"The aspects of the sky are seen from different stations on the earth by regulation of the instruments. The increasing elevation of the pole star as one travels north is readily revealed. By another adjustment, the precession of the equinoxes is shown and one sees the skies as they appeared to Hipparchus, who discovered and evaluated precession."
The purpose of the planetarium, and especially of the Adler Planetarium, was described by Dr. Fox: "If we can bring people to realize better than they have before that the whole cosmos is ruled by law, that it is orderly, that it is a unit, then the planetarium will perform a much desired purpose," he said.
Fox further commented, saying, "We hope that the planetarium, in short, will result in more law and order in mundane,earthly affairs. And we hope, too, that it will help to show that there should be no cleavage between individuals, nations, and races."
After serving many years as Director of the Dearborn Observatory, he made this noteworthy comment, "At the Dearborn Observatory I noticed on 'public nights' that the majority of interested visitors were children and elderly people. Probably there are reasons for that. Children always are interested in the heavens; their minds are forever groping about them. In middle life people are occupied with their daily affairs. But old folk, again, turn to contemplation, and contemplation of the heavens; they have more leisure to think.
"I believe, though, that here at the planetarium all ages will wish to come; I believe that we will have a good cross section of the population...."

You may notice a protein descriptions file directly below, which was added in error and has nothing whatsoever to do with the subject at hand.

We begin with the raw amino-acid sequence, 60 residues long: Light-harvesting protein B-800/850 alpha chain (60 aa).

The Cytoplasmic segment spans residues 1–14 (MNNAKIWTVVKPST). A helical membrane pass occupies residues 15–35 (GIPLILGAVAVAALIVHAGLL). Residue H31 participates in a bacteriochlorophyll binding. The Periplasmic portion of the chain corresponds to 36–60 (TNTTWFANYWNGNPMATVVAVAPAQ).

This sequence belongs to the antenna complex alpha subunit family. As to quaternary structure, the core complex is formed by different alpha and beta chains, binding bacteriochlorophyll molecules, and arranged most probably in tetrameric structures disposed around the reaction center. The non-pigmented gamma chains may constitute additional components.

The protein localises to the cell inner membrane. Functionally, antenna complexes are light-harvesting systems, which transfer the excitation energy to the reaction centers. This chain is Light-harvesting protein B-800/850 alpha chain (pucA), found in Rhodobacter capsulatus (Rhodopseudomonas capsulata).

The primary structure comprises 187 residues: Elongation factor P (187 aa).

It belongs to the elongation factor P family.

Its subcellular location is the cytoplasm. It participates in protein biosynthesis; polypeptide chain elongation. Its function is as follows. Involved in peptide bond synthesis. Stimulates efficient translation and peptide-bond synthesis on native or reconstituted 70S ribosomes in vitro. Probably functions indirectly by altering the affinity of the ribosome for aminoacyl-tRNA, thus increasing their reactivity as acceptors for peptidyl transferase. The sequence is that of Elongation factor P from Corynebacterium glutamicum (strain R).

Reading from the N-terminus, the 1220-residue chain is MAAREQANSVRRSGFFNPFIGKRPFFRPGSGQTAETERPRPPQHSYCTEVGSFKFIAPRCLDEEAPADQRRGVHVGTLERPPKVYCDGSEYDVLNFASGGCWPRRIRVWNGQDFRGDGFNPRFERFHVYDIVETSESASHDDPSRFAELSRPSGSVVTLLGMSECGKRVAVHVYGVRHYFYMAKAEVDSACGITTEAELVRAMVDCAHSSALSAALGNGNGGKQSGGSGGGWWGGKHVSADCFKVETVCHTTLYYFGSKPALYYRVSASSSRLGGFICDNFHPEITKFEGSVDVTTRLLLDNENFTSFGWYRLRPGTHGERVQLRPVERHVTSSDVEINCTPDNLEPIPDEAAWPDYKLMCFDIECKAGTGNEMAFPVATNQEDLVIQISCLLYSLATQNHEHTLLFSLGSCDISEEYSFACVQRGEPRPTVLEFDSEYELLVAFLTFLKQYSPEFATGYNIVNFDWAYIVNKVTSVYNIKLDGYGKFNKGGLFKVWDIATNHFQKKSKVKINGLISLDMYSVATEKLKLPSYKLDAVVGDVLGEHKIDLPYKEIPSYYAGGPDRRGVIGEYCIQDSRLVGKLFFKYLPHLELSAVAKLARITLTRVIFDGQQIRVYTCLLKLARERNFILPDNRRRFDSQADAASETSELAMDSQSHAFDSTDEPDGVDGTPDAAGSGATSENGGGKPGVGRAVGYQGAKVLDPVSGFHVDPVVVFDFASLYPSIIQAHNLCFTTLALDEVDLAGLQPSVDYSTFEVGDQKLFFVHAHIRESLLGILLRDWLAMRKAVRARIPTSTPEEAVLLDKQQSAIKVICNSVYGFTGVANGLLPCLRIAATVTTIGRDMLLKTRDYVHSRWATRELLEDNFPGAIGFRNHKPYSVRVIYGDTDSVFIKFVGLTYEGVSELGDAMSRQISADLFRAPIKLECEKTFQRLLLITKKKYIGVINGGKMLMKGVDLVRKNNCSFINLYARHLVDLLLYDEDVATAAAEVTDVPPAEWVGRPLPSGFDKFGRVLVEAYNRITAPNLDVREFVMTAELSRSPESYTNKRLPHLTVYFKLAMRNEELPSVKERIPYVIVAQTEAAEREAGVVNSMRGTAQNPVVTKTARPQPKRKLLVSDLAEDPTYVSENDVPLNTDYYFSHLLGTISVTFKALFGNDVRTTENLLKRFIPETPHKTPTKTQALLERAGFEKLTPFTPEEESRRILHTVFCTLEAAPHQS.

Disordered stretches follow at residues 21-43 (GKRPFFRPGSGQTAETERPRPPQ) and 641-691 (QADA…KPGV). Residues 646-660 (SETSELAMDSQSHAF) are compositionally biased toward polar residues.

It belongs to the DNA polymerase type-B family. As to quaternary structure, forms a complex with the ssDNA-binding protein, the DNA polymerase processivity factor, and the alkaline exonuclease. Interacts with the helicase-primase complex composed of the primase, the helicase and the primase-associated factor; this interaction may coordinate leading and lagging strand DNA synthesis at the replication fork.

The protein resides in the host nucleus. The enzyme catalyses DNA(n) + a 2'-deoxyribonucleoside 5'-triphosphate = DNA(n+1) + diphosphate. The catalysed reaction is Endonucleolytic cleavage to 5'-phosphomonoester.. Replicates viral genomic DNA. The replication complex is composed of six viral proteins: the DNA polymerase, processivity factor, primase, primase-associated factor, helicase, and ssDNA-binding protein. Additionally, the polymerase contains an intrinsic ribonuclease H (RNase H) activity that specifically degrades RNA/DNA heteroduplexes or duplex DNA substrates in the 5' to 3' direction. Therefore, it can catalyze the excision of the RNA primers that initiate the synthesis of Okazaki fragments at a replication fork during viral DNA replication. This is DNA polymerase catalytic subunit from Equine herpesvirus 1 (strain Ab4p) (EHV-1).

Dr. Fox was concerned about the growth of the large cities and the brightening of the natural skies as a result of population increase. He said, "In the modern city, with its smoke and its night sky with artificial light, there is scant opportunity to see the greatest of natural wonders, the starry heavens. The planetarium is a splendidly successful achievement for the renewal of this knowledge among city dwellers."
And, finally, commenting on the importance of the planetarium, Fox related, "Every arrangement of the heavenly bodies that has been visible on the earth since Noah sailed the ark can be reproduced by the planetarium. People think that astronomy is a 'useless science,'but a planetarium is just as valuable to mankind as the art institute or the civic opera. We are dependent upon the sun for all our food and energy.We will eventually learn to store the sun's heat as we now store ice."How true he was over 50 years ago.
His planetarium philosophy was simple: make each planetarium presentation self-contained, and make it so the program can reach everyone attending the planetarium that day. In reality, his philosophy is not markedly different from the ideas of most of today's planetarium directors.